Attic ventilation

Originally Posted By: afernbaugh
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I found an attic in a newer home last week that I called out for poor ventilation. What construction/repair trade would be qualified to evaluate attic ventilation? General contractors?



Alan Fernbaugh


Five Star Inspection Services


Baton Rouge, La.

Originally Posted By: gbeaumont
This post was automatically imported from our archived forum.



Hi Alan, yes that is what I would do, in fact I think it generaly rare to call for a PE unless there are potentialy major structural issues. I personally use the phrase “licensed, insured contractor” that way if the client gets Joe Shmo you are in the clear. (appologies to all Joe’s) icon_lol.gif icon_lol.gif


Regards


--
Gerry Beaumont
NACHI Education Committee
e-mail : education@nachi.org
NACHI phone 484-429-5466

Inspection Depot Education
gbeaumont@inspectiondepot.com

"Education is a journey, not a destination"

Originally Posted By: afernbaugh
This post was automatically imported from our archived forum.



Gerry,


Thanks, consider it done!

Regards,


--
Alan Fernbaugh
Five Star Inspection Services
Baton Rouge, La.

Originally Posted By: rking
This post was automatically imported from our archived forum.



Alan,


It is also my experience that a good roofer is rather knowledgable of attic venting. After all, in the long run proper ventilation in the attic makes his work last longer and vice versa.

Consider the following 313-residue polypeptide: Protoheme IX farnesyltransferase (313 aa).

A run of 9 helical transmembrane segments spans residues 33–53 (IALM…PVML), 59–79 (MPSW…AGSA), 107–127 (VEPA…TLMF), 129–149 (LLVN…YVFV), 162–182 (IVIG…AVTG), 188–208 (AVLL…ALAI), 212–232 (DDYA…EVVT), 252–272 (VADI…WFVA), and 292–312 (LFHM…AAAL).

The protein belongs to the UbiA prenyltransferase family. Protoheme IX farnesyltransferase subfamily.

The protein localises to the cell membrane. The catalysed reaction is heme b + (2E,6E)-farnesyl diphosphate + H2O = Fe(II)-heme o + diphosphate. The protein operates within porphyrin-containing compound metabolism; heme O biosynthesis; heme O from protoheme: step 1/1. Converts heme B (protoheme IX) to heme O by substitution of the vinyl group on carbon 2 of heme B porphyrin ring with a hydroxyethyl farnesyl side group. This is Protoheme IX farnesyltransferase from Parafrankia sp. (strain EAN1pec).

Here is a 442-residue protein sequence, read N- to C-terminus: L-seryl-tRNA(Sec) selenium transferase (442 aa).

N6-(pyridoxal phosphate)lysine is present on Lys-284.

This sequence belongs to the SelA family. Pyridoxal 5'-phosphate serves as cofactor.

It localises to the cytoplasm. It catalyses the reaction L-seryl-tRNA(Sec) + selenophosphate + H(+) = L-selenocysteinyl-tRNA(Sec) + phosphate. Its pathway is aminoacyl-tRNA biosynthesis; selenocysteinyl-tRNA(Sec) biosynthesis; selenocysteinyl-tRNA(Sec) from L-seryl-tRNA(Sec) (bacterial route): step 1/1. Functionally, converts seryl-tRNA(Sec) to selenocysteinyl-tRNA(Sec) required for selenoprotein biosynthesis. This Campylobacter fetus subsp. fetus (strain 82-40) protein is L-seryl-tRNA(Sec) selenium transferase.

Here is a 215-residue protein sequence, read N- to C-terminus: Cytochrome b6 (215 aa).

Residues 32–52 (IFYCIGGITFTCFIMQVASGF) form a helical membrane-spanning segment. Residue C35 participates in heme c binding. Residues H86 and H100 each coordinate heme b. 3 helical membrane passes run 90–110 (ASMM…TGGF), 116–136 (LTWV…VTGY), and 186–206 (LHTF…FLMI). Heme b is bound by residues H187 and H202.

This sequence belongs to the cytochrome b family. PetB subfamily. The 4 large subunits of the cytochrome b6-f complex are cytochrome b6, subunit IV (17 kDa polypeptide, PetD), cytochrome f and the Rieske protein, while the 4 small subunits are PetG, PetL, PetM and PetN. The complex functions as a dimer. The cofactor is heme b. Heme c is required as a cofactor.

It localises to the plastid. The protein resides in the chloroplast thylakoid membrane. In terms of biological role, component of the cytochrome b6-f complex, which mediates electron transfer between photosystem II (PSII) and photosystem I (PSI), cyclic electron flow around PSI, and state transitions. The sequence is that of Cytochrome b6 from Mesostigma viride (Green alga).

--
Muskoka Home Inspections
"Wisdom is the Anticipation of the Consequences"
Steering Committee Member At Large

Originally Posted By: rray
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What qualifies as poor ventilation? What qualifies as acceptable ventilation?



Home inspections. . . .


One home at a time.


Originally Posted By: rking
This post was automatically imported from our archived forum.



Poor ventilation is when the air cannot move from top to bottom or vice versa.


There is a reason for vented soffits and either vented ridge caps or roof vents of one type or another.


The attic should be as near the outdoor temperature as it can get, even in small spaces between rafters or trusses created by a cathedral ceiling.


It is akin to the requirement (around here anyway) that a house must be able to have three complete air changes per hour by some means whether mechanical or not.


You can gain that air change by leaving a window or two open a hair.


You can also achieve that by running a bathroom and/or kitchen exhaust fan almost constantly.


Or you can go the most economical way and have an HRV system installed. Up here where we get about eight months of heating seasons and two or three months of hot weather and two or three months of something in between the HRV is the best scenario.



Muskoka Home Inspections


“Wisdom is the Anticipation of the Consequences”


Steering Committee Member At Large